Osteoporosis and Exercise

by Vadim Mejerson, PhD

When bones are stimulated by physical activity they respond by becoming stronger. Commonly bones are perceived as rigid, lifeless structures. The reality is that bones are similar to muscles in many ways. A bone consists of a living tissue that is continually changing to adapt to the demands placed upon it.

With aging, the mineral content of a bone decreases. This process is called "osteoporosis" which means "porous bones". As minerals are lost from the bone, the bone weakens and is predisposed to fractures. Bone mineral loss generally begins in the mid 30s, but osteoporosis is usually not diagnosed until so much bone has been lost that a bone fracture occurs. The mineral content of bone decreases much more rapidly in women than in men, such that, after menopause, up to 8% percent of bone mass may be lost per decade.

Although this has been regarded as an inevitable effect of aging and hormonal changes, it is clearly accelerated by inactivity or disuse.

Controlled studies have demonstrated that exercise may retard or even reverse the normal loss of mineral bone content. Proper and regular physical activity, combined with an adequate consumption of calcium, can maximize your bone density, and decrease the vulnerability to bone loss later in life.

Other risk factors for osteoporosis are important as well. Smokers tend to have lower levels of estrogen, and reach menopause at an earlier age. Frequent dieting increases risk of osteoporosis, probably because the body draws calcium from the bones to compensate for the calcium missing from their diet.

Good sources of calcium are: low fat dairy products, dark green vegetables, sardines, canned salmon (with bones).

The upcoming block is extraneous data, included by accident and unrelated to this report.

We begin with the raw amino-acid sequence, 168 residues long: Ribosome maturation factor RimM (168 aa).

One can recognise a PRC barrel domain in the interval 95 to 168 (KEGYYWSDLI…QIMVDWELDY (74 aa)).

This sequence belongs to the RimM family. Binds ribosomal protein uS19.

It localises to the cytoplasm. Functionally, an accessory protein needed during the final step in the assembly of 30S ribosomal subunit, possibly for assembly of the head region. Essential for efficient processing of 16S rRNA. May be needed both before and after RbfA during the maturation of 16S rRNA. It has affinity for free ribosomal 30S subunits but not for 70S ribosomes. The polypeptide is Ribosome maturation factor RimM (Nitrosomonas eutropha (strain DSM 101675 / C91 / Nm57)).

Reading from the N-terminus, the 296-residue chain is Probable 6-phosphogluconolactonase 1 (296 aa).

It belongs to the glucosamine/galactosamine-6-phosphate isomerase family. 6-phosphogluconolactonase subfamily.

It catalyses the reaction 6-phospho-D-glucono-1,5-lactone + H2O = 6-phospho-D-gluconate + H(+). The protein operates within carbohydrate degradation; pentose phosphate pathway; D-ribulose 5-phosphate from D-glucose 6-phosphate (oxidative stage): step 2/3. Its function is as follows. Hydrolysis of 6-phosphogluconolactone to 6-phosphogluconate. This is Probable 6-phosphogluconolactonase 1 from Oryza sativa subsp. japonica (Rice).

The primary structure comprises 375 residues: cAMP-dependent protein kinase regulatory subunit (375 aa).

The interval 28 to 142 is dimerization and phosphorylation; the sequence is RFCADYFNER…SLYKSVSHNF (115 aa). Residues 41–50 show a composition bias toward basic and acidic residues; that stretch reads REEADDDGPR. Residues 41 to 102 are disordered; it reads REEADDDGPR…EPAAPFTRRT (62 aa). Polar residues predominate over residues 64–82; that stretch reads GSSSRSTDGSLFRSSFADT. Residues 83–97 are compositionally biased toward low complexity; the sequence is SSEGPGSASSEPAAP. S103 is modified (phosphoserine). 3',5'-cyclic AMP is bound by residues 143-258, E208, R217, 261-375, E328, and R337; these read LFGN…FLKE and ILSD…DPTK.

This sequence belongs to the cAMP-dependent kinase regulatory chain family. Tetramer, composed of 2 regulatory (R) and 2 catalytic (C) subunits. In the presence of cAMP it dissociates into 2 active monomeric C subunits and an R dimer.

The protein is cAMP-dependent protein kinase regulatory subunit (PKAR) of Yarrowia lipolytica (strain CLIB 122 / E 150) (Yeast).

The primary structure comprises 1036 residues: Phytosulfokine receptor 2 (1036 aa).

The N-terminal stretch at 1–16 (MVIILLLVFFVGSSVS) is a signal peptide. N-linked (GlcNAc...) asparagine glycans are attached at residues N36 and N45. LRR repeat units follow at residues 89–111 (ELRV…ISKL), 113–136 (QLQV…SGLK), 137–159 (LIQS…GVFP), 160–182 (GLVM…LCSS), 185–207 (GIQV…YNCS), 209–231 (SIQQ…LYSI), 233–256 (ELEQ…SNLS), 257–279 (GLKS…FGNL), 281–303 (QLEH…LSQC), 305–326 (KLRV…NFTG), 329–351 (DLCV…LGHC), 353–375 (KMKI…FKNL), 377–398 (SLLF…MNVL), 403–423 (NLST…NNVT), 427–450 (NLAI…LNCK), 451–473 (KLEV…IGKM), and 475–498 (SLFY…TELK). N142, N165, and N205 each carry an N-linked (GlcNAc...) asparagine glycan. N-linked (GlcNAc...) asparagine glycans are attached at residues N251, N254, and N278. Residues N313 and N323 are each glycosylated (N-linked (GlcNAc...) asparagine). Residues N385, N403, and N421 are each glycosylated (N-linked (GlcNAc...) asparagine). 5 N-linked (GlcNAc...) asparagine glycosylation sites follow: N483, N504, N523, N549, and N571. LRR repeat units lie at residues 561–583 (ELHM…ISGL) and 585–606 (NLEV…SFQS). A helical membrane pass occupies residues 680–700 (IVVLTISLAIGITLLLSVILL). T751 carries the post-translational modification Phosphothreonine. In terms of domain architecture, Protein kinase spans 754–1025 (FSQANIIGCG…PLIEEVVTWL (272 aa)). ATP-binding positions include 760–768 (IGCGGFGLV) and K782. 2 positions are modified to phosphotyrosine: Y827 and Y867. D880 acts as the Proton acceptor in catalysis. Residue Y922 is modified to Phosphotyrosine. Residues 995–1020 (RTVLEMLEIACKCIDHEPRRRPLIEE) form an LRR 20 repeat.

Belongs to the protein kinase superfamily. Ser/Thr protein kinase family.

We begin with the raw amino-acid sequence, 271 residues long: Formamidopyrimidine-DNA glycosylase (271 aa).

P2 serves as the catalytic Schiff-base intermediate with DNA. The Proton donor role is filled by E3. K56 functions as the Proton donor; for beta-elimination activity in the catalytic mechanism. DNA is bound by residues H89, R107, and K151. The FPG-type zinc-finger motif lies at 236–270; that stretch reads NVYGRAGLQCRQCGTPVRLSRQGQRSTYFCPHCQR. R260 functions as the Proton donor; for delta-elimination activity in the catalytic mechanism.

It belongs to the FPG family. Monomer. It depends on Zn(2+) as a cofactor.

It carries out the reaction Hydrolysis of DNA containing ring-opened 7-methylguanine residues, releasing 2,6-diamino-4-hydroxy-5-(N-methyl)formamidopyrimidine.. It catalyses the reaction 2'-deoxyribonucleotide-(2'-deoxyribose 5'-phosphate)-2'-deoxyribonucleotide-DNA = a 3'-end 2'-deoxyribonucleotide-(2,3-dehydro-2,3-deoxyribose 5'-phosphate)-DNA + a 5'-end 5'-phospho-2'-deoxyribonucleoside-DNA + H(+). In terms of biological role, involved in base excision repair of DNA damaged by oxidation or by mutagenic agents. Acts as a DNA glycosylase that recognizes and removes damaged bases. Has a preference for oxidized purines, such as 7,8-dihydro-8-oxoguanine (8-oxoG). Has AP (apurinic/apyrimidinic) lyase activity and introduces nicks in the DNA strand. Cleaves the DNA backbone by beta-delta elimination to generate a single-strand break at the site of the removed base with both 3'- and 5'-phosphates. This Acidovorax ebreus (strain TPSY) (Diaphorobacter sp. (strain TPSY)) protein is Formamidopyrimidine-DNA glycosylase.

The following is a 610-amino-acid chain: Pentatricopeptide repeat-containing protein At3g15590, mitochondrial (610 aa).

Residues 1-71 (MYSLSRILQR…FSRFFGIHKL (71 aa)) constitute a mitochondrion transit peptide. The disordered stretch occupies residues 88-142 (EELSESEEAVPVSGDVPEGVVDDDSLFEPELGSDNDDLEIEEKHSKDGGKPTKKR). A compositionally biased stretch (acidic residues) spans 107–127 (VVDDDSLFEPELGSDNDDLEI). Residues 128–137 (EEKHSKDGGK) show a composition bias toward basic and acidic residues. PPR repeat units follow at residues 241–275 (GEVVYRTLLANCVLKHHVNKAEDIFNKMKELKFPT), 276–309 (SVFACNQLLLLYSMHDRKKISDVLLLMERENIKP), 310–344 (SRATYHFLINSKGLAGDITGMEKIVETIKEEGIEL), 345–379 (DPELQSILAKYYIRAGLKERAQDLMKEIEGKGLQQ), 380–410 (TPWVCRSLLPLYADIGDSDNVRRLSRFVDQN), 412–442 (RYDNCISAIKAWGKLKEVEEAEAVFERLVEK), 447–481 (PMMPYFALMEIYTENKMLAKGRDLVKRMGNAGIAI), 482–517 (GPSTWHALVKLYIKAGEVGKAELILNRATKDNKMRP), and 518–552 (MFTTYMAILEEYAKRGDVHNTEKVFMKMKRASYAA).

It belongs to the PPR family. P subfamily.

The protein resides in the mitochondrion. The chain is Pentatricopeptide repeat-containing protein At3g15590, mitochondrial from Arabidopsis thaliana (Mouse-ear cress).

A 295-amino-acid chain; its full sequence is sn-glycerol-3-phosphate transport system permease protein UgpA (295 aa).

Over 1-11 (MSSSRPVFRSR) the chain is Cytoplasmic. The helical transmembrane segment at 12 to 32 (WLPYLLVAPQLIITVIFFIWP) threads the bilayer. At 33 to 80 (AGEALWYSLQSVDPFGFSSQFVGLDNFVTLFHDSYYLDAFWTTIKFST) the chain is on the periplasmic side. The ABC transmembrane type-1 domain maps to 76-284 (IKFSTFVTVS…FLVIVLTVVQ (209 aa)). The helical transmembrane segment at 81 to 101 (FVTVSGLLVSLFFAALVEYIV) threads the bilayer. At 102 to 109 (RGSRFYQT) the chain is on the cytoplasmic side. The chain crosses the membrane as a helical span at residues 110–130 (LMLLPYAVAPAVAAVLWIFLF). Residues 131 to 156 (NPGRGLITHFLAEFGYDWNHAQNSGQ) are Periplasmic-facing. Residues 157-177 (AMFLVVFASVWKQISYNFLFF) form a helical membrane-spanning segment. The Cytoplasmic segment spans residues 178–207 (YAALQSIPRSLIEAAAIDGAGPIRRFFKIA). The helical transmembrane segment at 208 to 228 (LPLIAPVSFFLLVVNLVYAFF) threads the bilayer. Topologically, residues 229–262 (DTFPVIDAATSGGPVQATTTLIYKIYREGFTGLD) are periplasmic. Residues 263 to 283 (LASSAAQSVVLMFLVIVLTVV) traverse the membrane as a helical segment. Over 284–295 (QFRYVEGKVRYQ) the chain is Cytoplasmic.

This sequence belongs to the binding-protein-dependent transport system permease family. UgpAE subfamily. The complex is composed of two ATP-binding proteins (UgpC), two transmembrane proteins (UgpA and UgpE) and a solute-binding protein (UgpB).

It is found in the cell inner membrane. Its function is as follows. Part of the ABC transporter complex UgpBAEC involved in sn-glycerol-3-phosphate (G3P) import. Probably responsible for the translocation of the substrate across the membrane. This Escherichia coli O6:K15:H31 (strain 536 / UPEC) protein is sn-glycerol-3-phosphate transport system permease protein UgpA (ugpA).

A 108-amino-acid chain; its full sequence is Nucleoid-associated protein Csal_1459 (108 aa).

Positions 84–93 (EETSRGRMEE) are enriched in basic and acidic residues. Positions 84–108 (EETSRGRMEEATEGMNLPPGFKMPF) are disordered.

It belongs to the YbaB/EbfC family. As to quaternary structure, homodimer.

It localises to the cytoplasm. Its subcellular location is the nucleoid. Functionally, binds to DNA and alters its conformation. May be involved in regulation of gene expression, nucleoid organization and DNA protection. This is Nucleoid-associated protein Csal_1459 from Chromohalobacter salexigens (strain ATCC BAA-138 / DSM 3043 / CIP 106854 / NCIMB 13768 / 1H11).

Tofu and soy milk are often fortified with calcium for people who avoid dairy products. Women are advised to consume about 1000 mg of calcium per day. Here are the calcium values for some of the high-calcium foods:

1c - skim milk
1c - plain lowfat yogurt
1/2c - lowfat cottage cheese
2/3c - cooked brocolli

1/2c - cooked spinach
3oz - sardines
4oz - tofu processed with calcium sulfate

- If you don't like any of these foods, check with your physician about available calcium supplements.

Osteoporosis has long been thought of as a woman's disease, but that perception may be changing. New studies are bringing attention to the fact that osteoporosis in men is often unrecognized and undiagnosed - sometimes with tragic consequences, even disability or death. One in eight men over 50 will suffer a hip fracture related to osteoporosis in his lifetime, according to Sandra C. Raymond, executive director of the National Osteoporosis Foundation.

The most effective forms of exercise for osteoporosis prevention are the ones that require the bones to bear weight: walking, cross country skiing, stair climbing, jogging and running. Weight lifting exerts stress on bones as well as muscles. In order to strengthen the upper body bones, aerobic activities should be complemented by resistance training, such as calisthenics and/or weight training.

MYTH OF THE WEEK: Eating more protein helps build more muscle.

Protein is important in building and protecting muscles, but high-protein diets or supplements have not been proven to increase muscle mass. Excessive protein intake may also strain kidney functions.